The Utah House of Representatives has passed a bill, by a vote of 44-28, that would allow human traffickers to be sentenced to death if a child dies while being trafficked.  The bill would classify such an incident as aggravated murder, making it eligible for the individual to receive the death penalty.  

 

Thirty-six-year-old Harold Blake was sentenced to death in Florida in 2005, for his part in the murder of 37-year-old Maheshkumar Patel during a robbery of a store.  Harold was ordered to receive a new sentencing hearing in 2012, after Circuit Judge Roger Alcott ruled that Harold’s lawyer did not provide suitable mitigation evidence during sentencing.  Prosecutors have now chose to not seek the death penalty, meaning Harold will be sentenced to life in prison.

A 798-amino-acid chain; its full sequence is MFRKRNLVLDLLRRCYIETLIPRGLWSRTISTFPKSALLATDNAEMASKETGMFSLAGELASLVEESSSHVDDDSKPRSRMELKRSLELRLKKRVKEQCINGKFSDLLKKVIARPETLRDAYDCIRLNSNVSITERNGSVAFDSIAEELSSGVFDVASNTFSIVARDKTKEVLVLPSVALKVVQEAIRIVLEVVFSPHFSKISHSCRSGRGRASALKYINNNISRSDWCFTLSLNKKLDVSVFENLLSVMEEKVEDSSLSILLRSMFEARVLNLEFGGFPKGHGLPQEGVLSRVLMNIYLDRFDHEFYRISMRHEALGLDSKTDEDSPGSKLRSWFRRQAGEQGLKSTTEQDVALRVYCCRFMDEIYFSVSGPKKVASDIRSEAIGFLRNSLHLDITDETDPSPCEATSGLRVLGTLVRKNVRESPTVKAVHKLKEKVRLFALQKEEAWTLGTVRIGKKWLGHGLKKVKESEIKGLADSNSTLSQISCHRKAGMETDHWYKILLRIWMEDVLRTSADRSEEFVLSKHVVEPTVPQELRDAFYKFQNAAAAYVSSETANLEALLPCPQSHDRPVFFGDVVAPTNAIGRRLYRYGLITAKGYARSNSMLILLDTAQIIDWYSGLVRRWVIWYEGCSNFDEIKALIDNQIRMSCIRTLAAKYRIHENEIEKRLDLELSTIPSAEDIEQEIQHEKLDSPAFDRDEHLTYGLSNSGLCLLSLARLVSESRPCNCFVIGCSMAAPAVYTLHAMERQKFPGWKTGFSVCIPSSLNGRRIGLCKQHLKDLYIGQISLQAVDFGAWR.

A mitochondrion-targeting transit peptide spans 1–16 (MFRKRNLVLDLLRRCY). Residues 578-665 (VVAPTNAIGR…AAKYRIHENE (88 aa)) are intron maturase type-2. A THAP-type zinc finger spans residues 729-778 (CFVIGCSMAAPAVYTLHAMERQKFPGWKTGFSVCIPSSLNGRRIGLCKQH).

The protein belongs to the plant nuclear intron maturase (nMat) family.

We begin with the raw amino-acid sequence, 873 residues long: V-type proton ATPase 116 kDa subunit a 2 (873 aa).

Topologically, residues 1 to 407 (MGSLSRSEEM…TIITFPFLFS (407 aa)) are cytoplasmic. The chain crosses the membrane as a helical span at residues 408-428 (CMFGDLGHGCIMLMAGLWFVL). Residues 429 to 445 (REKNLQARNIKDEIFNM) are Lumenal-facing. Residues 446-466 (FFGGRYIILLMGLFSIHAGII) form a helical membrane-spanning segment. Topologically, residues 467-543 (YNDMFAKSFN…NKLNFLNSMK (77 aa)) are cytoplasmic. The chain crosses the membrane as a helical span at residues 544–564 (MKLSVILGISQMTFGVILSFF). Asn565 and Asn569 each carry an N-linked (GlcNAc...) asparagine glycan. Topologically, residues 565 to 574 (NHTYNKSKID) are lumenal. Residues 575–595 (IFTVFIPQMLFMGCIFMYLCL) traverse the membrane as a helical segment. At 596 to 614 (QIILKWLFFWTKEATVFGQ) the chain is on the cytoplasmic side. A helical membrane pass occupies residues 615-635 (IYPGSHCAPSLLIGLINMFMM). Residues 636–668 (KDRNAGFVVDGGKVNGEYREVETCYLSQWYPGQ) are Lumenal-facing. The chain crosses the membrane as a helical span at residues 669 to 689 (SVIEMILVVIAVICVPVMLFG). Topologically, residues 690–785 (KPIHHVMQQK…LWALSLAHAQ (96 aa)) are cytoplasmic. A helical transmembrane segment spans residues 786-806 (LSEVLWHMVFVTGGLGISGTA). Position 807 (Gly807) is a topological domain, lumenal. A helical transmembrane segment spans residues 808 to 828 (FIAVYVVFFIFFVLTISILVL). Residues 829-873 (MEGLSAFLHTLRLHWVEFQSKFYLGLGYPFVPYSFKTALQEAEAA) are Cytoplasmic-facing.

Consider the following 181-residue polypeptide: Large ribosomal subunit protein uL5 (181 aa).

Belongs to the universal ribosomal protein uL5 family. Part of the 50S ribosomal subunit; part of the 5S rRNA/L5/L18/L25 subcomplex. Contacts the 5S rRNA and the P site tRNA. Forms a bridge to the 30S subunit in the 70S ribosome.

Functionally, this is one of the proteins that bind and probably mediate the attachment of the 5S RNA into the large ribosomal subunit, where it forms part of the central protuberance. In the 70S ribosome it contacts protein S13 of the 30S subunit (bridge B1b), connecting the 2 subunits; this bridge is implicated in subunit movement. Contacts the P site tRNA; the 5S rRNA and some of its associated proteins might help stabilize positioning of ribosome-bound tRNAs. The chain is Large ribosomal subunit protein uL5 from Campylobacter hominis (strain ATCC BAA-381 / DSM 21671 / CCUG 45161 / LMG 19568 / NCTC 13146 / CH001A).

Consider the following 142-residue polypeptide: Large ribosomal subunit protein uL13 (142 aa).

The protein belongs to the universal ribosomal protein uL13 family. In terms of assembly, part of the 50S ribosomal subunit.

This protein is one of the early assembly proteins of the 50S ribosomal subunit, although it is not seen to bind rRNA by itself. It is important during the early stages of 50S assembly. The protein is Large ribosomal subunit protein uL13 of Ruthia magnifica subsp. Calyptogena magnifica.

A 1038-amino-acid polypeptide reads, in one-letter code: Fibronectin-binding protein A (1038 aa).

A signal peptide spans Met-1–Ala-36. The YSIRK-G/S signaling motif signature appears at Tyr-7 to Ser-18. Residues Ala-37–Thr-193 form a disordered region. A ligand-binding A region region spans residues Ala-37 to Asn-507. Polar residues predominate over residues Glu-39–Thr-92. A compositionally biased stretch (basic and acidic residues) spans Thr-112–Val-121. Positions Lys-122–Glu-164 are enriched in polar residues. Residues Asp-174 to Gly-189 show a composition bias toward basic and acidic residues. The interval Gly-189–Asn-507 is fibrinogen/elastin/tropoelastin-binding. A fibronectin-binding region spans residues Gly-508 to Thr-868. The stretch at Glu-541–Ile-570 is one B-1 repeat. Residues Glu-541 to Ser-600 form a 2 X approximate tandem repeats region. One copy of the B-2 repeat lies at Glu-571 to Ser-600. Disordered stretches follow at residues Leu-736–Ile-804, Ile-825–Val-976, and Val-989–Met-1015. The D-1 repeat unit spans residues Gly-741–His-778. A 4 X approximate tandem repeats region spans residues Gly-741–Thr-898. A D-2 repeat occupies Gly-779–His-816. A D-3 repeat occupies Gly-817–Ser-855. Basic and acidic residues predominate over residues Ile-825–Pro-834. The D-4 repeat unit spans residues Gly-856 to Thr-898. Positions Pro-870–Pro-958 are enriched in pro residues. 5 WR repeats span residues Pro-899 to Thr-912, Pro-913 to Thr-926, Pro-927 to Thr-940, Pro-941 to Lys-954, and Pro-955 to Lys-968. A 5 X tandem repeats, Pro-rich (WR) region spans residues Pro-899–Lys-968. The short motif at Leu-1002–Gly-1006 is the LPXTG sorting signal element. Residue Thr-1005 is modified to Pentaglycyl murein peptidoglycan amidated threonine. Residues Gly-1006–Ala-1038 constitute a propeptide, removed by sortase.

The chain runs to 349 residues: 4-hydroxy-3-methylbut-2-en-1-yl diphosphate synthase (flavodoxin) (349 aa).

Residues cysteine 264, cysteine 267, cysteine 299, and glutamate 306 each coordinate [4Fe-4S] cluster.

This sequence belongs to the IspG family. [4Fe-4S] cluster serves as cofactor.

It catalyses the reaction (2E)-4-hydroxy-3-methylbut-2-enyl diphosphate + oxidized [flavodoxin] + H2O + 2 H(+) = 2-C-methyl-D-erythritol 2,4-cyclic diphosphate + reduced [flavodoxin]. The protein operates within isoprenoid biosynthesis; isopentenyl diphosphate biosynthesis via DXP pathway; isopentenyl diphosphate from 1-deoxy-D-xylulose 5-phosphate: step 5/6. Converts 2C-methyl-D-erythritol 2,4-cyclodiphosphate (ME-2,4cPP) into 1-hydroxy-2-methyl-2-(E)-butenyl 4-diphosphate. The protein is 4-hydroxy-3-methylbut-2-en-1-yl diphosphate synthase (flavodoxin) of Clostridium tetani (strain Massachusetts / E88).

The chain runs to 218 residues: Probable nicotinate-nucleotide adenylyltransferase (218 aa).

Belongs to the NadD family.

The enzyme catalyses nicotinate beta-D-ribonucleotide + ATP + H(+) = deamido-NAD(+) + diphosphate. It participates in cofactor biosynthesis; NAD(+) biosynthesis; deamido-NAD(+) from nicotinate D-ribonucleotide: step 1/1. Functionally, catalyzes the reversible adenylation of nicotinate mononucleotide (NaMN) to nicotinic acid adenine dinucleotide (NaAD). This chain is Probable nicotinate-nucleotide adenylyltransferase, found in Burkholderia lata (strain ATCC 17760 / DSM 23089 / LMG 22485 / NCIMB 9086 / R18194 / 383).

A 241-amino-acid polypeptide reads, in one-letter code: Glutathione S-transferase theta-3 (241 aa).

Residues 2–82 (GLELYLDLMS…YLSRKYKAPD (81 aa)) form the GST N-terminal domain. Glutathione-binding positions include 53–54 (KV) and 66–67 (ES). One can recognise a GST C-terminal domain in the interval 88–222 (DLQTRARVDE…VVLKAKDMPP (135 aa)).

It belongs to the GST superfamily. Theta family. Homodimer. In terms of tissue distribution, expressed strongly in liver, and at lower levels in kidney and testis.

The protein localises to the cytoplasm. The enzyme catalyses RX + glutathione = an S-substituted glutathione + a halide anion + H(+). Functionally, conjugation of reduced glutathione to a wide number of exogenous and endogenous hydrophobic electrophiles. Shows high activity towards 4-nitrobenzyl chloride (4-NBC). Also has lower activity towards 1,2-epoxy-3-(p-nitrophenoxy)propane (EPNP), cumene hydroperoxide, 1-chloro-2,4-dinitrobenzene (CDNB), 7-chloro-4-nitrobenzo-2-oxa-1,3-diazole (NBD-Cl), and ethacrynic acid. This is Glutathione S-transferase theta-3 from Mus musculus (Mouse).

The Florida House of Representatives have passed a bill that would once again allow defendants to be sentenced to death.  Last month the Supreme Court of the United States ruled that Florida’s method of sentencing individuals to death was unconstitutional, as it allowed judges to ultimately decide a defendants punishment, and could go against a jury’s recommendation.  Under the bill passed by the House, a defendant convicted of murder can be sentenced to death by a majority vote of 10 out of 12 jurors.  A judge can no longer impose a sentence of death of the jury recommends life.  This bill is likely to pass the Florida Senate and then be signed by the governor.  Since the Supreme Court’s ruling, judges across the state have claimed they did not have the authority to impose death sentences.  Further, executions in the state are on hold until it is determined if the decision of the Supreme Court is retroactive for all 389 inmates on Florida’s death row.